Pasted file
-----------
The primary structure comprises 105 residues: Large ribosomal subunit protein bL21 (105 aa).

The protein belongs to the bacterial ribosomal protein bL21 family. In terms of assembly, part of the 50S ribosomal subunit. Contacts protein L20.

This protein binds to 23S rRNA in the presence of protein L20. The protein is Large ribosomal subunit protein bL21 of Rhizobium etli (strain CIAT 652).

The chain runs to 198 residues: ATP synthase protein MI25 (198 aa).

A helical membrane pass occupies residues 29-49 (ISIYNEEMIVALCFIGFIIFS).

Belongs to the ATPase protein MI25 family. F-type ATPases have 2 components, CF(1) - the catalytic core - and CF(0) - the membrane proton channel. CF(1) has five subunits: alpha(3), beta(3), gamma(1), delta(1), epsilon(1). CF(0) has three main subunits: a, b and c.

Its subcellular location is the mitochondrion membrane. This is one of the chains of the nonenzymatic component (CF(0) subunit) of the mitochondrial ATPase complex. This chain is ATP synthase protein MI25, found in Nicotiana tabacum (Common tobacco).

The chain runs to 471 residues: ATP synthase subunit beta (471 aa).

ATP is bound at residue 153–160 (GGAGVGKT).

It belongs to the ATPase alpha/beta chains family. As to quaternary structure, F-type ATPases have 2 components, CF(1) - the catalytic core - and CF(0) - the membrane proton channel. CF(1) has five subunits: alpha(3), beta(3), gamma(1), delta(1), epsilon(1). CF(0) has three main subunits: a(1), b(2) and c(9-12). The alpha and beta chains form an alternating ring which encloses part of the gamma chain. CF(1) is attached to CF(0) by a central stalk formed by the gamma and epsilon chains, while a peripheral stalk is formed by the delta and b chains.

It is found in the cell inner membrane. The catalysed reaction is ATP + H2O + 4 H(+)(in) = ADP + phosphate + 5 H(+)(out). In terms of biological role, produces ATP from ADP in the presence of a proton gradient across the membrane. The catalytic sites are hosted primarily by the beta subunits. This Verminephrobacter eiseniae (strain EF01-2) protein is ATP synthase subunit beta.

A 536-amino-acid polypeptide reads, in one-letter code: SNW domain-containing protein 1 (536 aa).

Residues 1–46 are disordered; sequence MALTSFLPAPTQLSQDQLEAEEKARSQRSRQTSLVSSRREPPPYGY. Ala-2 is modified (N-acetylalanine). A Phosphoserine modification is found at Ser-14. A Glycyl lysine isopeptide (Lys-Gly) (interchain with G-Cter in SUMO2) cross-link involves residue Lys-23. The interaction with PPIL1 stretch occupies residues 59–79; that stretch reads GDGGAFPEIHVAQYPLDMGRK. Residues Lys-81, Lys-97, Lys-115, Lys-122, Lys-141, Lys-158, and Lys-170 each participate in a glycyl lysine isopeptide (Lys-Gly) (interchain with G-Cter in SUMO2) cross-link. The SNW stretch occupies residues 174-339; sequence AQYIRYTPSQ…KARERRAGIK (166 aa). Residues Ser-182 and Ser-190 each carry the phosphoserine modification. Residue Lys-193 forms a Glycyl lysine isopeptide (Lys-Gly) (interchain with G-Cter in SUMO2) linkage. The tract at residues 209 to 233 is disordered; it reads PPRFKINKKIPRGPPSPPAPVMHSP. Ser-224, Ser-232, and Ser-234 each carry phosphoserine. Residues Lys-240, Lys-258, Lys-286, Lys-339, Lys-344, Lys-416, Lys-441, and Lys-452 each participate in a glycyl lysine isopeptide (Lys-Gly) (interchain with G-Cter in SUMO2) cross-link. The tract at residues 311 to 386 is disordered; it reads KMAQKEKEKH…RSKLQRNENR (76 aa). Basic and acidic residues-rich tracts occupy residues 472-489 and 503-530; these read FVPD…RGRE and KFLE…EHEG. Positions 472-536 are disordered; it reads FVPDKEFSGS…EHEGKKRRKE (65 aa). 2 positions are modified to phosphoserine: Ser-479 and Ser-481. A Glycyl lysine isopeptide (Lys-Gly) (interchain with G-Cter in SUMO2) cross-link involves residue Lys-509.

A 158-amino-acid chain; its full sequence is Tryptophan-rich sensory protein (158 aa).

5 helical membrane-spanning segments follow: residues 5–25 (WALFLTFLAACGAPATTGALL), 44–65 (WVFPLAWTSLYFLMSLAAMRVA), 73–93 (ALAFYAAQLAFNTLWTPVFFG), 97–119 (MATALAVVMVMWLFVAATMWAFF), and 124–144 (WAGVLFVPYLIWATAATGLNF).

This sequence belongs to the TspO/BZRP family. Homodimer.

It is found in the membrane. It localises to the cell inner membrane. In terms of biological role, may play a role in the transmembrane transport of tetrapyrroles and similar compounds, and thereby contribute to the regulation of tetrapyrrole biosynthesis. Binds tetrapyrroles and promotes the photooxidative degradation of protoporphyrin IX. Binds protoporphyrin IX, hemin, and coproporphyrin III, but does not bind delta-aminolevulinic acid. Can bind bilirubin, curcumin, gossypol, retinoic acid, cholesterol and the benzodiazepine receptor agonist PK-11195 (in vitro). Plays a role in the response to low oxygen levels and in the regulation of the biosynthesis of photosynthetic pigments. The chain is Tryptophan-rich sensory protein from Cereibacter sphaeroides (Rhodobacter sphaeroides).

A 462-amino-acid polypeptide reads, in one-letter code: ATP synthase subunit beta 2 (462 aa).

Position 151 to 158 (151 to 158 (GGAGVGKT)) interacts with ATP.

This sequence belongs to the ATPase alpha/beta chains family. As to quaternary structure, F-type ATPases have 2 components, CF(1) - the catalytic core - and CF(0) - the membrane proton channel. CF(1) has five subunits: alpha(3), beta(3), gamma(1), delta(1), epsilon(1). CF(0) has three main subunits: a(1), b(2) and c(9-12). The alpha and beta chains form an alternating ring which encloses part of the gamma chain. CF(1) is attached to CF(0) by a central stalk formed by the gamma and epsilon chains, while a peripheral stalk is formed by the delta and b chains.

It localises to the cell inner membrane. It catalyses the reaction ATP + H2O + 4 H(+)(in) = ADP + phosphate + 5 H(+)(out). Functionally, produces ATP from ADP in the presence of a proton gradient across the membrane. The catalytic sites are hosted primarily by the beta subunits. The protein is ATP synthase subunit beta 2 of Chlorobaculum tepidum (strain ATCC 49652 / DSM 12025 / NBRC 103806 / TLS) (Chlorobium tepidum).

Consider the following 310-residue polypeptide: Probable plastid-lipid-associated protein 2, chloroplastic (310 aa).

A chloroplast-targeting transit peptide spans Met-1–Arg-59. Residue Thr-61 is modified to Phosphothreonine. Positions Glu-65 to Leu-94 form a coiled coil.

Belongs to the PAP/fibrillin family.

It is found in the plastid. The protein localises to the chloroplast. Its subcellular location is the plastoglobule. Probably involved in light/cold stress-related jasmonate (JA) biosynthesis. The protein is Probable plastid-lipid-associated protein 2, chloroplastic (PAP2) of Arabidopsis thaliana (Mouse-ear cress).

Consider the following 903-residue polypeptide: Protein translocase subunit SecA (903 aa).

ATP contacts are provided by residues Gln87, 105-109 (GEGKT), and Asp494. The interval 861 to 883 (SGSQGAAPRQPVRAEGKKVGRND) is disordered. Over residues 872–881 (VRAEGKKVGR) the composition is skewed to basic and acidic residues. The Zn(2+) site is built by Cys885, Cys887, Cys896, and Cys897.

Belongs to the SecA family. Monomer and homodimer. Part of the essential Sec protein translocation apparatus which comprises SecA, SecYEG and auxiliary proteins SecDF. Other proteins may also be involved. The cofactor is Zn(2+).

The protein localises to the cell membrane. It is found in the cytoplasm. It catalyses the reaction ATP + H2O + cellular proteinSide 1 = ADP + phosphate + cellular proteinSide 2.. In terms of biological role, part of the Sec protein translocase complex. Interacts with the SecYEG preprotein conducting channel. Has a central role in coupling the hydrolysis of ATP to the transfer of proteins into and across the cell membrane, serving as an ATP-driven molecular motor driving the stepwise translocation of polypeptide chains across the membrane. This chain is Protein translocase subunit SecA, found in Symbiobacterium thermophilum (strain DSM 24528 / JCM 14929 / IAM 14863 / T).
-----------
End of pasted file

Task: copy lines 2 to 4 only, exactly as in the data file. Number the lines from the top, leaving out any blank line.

The protein belongs to the bacterial ribosomal protein bL21 family. In terms of assembly, part of the 50S ribosomal subunit. Contacts protein L20.

This protein binds to 23S rRNA in the presence of protein L20. The protein is Large ribosomal subunit protein bL21 of Rhizobium etli (strain CIAT 652).

The chain runs to 198 residues: ATP synthase protein MI25 (198 aa).